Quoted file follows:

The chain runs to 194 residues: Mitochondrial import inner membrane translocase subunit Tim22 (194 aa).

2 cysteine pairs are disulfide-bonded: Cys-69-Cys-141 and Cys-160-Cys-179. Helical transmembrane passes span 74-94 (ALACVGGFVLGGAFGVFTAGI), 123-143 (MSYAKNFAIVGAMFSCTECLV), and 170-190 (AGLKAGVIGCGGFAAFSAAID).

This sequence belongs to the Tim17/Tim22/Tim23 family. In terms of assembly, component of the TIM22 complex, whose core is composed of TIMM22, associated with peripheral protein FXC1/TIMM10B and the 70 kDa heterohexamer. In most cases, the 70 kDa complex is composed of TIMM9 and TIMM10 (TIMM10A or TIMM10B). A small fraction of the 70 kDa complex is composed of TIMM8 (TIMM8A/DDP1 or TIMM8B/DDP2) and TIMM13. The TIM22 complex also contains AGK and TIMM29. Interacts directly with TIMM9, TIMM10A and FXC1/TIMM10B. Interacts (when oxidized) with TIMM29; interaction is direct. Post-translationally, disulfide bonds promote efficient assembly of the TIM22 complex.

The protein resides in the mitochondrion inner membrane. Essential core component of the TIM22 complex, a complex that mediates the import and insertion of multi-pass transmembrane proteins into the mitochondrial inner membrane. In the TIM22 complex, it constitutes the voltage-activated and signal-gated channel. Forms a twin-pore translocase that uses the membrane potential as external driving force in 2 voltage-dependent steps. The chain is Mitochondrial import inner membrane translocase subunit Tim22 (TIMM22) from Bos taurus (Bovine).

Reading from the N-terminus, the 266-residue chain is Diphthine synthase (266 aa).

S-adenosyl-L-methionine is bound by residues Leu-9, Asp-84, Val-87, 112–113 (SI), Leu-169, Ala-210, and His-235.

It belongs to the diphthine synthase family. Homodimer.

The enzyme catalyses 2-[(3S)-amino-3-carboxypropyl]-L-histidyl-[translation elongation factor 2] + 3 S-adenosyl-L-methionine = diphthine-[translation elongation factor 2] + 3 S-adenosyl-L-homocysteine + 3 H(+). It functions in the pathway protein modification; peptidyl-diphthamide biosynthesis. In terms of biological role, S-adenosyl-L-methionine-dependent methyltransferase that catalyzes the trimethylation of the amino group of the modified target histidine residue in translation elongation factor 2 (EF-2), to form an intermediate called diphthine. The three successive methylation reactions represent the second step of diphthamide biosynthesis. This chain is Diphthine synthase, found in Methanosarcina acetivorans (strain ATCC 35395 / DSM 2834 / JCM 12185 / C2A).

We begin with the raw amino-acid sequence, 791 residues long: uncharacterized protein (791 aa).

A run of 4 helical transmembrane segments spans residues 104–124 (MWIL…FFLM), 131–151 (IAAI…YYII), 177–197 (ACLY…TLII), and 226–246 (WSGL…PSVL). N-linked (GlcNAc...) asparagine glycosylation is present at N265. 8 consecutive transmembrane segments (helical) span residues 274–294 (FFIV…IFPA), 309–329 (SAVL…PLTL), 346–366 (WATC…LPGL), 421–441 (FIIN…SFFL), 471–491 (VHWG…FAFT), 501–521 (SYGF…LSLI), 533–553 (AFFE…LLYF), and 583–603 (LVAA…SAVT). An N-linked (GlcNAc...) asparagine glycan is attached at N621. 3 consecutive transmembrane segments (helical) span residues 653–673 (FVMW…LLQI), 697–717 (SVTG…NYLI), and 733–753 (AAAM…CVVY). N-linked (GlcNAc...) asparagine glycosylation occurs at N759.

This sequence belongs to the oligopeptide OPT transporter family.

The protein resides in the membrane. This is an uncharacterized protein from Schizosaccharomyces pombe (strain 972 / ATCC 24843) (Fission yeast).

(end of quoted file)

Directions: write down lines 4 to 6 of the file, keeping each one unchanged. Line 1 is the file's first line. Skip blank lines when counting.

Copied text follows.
The protein resides in the mitochondrion inner membrane. Essential core component of the TIM22 complex, a complex that mediates the import and insertion of multi-pass transmembrane proteins into the mitochondrial inner membrane. In the TIM22 complex, it constitutes the voltage-activated and signal-gated channel. Forms a twin-pore translocase that uses the membrane potential as external driving force in 2 voltage-dependent steps. The chain is Mitochondrial import inner membrane translocase subunit Tim22 (TIMM22) from Bos taurus (Bovine).

Reading from the N-terminus, the 266-residue chain is Diphthine synthase (266 aa).

S-adenosyl-L-methionine is bound by residues Leu-9, Asp-84, Val-87, 112–113 (SI), Leu-169, Ala-210, and His-235.